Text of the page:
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12 September 1949

Original: English



held in Lausanne on Monday,
12 September 1949, at 11.45 a.m.

Mr. de Boisanger


Mr. Yalcin(Turkey)
*Mr. Rockwell(U.S.A.)
Dr. AzcaratePrincipal Secretary
Mr. ShiloahRepresentatives of Israel
Mr. Sasson


The CHAIRMAN stated that the present meeting with the Israeli delegation, which would be the last, before the Commission adjourned, had been convened not only to hear any remarks which the Israeli delegation might wish to make but to transmit to the Israeli delegation the reply, signed by the three members of the Commission, to the Israeli memorandum of 31 August.

The note covered both the question of refugees and that of a territorial settlement and indicated that it was the Commission’s opinion that the Israeli proposals were not such as to make for the conclusion of a final settlement. The Commission therefore asked the Israeli delegation to request their Government to re-examine the question and to make certain modifications to their existing proposals or to submit new suggestions.

The General Assembly’s resolution of 11 December 1948 instructed the Commission to facilitate negotiations and, in that connection, the Chairman wished to stress the fact that flexibility was an essential characteristic of negotiations and that for it to be disregarded by either side would amount to a violation of the resolution. He urged the Israeli delegation to draw their Government’s attention to that factor and to press that new proposals be put forward in Now York with that consideration in mind.

He pointed out that the note addressed to the Israeli delegation was very similar to that addressed to the Arab delegations, a copy of which was attached.

In view of the fact that the present note was of such great importance, the members of the Commission had asked their respective Governments to press the matter through the normal diplomatic channels with the Israeli Government as well as with the Governments of the Arab States. The recess in the Commission’s work would afford the necessary time for the Governments concerned to formulate their replies and would also enable the Commission to receive preliminary reports from the Economic Mission.

He expressed the hope that, with the cooperation of the parties, the Commission would be able, when it resumed in New York, to arrive at a satisfactory solution of the problem.

Mr. SHILOAH wished to make it clear that the fact that he was obviously unable to reply verbally to the Commission’s note at the present meeting did not in any way mean that he accepted the Commission’s conclusions as to the lack of flexibility shown by his delegation or its interpretation that such an attitude amounted to a violation of the General Assembly’s resolution. The Israeli delegation had indeed been in disagreement with the Commission on points of procedure but he did not consider that its attitude had at any time justified the Chairman’s implied rebuke.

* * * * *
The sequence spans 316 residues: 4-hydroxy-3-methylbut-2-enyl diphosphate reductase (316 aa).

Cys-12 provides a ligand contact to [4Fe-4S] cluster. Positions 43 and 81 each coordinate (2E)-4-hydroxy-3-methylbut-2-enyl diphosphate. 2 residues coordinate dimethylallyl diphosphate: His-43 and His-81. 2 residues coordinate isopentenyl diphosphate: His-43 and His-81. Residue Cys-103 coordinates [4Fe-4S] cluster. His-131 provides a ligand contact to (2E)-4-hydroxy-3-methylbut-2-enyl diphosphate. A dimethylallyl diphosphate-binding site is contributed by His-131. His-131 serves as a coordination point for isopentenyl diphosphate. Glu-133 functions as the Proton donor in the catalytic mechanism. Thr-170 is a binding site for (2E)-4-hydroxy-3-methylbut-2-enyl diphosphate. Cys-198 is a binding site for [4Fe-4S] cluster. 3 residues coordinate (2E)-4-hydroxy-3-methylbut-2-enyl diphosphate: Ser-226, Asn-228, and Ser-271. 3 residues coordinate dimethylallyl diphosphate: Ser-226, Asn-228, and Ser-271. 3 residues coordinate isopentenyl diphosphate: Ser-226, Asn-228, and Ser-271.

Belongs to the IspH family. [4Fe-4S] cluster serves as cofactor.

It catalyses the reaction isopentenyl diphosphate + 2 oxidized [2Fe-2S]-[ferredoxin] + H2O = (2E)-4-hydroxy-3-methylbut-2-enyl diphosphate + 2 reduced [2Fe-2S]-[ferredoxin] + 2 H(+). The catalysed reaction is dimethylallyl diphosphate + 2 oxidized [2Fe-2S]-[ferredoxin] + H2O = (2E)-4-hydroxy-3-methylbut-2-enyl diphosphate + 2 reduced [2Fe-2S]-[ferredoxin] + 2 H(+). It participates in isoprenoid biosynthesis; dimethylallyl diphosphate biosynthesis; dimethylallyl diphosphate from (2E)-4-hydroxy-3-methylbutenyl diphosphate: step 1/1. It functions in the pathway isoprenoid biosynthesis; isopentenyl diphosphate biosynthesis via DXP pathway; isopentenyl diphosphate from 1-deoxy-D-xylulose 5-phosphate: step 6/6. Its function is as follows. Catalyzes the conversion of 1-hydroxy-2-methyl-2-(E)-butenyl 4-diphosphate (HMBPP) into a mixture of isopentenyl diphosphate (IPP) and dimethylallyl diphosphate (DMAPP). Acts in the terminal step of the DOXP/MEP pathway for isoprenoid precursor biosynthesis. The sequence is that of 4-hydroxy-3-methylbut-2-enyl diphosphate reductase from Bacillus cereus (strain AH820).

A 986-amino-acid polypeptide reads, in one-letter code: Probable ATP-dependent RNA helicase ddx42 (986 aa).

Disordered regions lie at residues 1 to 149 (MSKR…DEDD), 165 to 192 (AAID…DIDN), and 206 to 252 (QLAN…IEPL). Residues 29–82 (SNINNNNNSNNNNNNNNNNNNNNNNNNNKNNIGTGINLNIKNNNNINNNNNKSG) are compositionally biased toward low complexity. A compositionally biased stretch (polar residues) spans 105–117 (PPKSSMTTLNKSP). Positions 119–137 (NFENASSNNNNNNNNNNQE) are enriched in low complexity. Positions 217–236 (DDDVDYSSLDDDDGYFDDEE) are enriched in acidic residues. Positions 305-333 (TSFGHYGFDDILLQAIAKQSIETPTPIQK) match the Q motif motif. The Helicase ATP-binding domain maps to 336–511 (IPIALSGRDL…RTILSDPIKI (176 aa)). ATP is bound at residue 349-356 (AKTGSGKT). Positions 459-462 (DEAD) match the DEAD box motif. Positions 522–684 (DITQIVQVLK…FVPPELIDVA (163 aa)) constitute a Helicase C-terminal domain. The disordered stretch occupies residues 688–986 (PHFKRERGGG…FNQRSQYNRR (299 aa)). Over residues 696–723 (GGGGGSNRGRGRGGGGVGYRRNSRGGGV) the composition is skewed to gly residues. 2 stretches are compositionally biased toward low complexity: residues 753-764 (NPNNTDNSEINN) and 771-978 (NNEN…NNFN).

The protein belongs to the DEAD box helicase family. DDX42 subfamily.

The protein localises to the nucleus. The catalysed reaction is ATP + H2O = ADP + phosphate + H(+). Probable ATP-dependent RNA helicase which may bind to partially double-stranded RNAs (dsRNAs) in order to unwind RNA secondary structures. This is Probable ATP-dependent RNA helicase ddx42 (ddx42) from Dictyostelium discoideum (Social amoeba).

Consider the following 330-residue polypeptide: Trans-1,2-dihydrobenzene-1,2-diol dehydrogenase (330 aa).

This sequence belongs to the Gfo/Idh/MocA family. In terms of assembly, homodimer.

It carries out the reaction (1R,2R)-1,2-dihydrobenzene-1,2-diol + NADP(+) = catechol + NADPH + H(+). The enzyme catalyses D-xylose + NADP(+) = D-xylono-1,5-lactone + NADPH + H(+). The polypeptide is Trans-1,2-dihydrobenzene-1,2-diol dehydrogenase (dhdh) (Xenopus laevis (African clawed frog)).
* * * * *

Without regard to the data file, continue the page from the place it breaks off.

The CHAIRMAN regretted that there had been a misunderstanding since he had not intended any implied rebuke either to the Israeli delegation or to the Arab delegations. His remarks on the need for flexibility had been intended to apply to the future stages of negotiation.

Mr. SHILOAH wished to make a practical suggestion with regard to the communique which, under normal procedure, the Commission would publish at the time of its adjournment. He would strongly urge the Commission, in drafting the communique, to avoid as far as possible touching upon the substance of the issues under discussion. The parties had agreed to cooperate with a body established by the Commission which was endeavouring to find a practical solution to the distressing problem of the refugees. Any statement at present made which night lead to public argument and discussion night jeopardise that work and would, in any case, make it a great deal more difficult. A short period of time when the Palestine issue was not being discussed would, in his opinion, do the common cause for which they were all working, a great service.

The CHAIRMAN agreed with the representative of Israel that it would be highly desirable to avoid any polemics, but nevertheless he pointed out that the Commission was obliged to inform the Secretary-General of the United Nations of the stage it had reached in its work. It would however endeavour to do so in a form which would avert as far as possible the disadvantages emphasized by the Israeli representative.

He wished furthermore to call the Israeli representative’s attention to the Draft Declaration concerning guarantees for the protection of and free access to Holy Places which had been handed to the Israeli delegation with a covering letter. The Commission requested that a reply should be sent at the earliest possible opportunity to the Principal Secretary either in Lausanne or subsequently in Jerusalem.

Finally he wished to thank the Israeli delegation for its cooperation and to express the hope that the Commission’s work would progress considerably when it resumed conversations in New York.

Mr. SHILOAH also hoped that substantial progress would soon be achieved. He wished to express his sincere thanks to the Commission for its cooperation, even when difficult issues had been touched upon. Speaking in a personal capacity, as he did not think he himself would be representing his Government when the Commission reconvened in Now York, he expressed his appreciation for the collaboration of all members of the Commission and of the Secretariat.

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